General Motors will stop making most of its full-size pickup trucks for a week starting Monday. It's another sign that the auto industry continues to struggle with the year-long global computer chip shortage.
Large pickups and SUVs are automakers' best-selling and most profitable vehicles. GM and other automakers have tried to keep making them, shifting their supply of available chips away from less popular vehicles.
But as the Delta variant takes hold across the globe, shutdowns and restrictions are coming back, throwing the supply chain into more chaos.
"These most recent scheduling adjustments are being driven by temporary parts shortages caused by semiconductor supply constraints from international markets experiencing Covid-19-related restrictions," said GM. "We expect it to be a near-term issue."
GM said it will halt production for a week starting on July 26 at its Fort Wayne, Indiana, assembly plant that builds the Chevrolet Silverado 1500 and GMC Sierra 1500 models.
It will also reduce the Flint, Michigan, assembly plant to one shift rather than its normal three shifts during that same week. It will also halt production at its Silao Assembly plant in Mexico. Flint builds the heavy-duty versions of the Silverado and Sierra pickups, while Silao builds the Silverado 1500 Cheyenne for the Mexican market as well as the Sierra 1500.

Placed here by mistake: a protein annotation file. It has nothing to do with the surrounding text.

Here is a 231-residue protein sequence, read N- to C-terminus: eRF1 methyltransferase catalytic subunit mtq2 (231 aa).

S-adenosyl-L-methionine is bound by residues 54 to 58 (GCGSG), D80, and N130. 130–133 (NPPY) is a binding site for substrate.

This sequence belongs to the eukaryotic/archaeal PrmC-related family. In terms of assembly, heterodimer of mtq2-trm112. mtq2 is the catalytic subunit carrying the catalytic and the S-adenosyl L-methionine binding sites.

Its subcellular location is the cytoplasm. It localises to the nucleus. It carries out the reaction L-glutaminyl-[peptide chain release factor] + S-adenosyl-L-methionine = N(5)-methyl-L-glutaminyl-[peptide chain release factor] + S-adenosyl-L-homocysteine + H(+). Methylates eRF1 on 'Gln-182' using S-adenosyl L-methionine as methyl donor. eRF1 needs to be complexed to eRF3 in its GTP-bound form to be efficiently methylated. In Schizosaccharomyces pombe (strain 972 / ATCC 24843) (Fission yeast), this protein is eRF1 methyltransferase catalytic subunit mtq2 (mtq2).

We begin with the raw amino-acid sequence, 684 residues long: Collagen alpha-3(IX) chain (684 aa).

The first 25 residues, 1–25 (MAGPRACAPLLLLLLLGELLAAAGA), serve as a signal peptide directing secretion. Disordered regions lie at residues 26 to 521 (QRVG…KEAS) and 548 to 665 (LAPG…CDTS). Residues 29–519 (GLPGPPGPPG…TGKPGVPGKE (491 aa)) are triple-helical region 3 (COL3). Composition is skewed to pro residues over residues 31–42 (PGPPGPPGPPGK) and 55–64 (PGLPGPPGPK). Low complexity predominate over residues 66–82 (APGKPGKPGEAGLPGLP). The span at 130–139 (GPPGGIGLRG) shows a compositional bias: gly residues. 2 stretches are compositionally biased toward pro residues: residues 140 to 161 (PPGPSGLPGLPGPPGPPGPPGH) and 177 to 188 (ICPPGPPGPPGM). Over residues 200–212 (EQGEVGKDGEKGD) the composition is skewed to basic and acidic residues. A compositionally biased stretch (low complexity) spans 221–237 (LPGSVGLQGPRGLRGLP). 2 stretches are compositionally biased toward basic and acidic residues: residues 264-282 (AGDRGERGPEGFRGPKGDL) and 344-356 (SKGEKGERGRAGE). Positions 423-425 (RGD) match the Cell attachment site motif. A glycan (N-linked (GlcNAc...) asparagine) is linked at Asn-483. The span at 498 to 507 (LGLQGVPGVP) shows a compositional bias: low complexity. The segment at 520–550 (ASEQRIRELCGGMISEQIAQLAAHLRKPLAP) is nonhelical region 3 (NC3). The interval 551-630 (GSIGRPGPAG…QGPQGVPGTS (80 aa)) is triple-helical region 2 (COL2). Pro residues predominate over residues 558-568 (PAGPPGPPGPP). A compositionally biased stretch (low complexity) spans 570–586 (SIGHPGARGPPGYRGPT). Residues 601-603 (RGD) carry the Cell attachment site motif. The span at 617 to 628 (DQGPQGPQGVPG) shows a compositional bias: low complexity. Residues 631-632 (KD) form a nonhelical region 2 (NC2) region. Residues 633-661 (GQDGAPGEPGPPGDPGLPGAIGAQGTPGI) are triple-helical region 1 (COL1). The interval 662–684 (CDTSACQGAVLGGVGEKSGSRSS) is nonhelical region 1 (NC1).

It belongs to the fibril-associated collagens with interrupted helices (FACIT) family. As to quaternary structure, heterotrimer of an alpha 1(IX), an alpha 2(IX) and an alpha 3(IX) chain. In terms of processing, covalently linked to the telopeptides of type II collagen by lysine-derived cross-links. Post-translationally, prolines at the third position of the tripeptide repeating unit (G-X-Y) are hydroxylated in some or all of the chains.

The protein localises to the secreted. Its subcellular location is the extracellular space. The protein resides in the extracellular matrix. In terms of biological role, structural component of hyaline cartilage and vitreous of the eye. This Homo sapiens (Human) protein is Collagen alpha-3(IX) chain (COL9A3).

The Covid-19 suppy chain issues are not limited to GM or to computer chips. Reuters reported that Toyota had to shut three plants in Thailand as well as a plant in Japan because of supply chain issues caused by the pandemic. Honda also will shut production at its main plant in Japan, Reuters reported.
Automakers' chip shortages started a year ago. Car sales fell sharply during the pandemic and automakers cut back their orders for chips and other parts. They didn't expect demand to return quickly. But sales rebounded faster than expected, leaving car companies without the chips they needed.
Automakers will be forced to cut production by 3.9 million vehicles worldwide in 2021, costing them $110 billion in lost revenue this year, according to a chip shortage analysis by consultant AlixPartners.
The tight supplies of new vehicles helped to drive up the price of both new and used cars to record levels in the past few months. But that has been a bigger boon for auto dealers, who are independently owned, than the automakers themselves.
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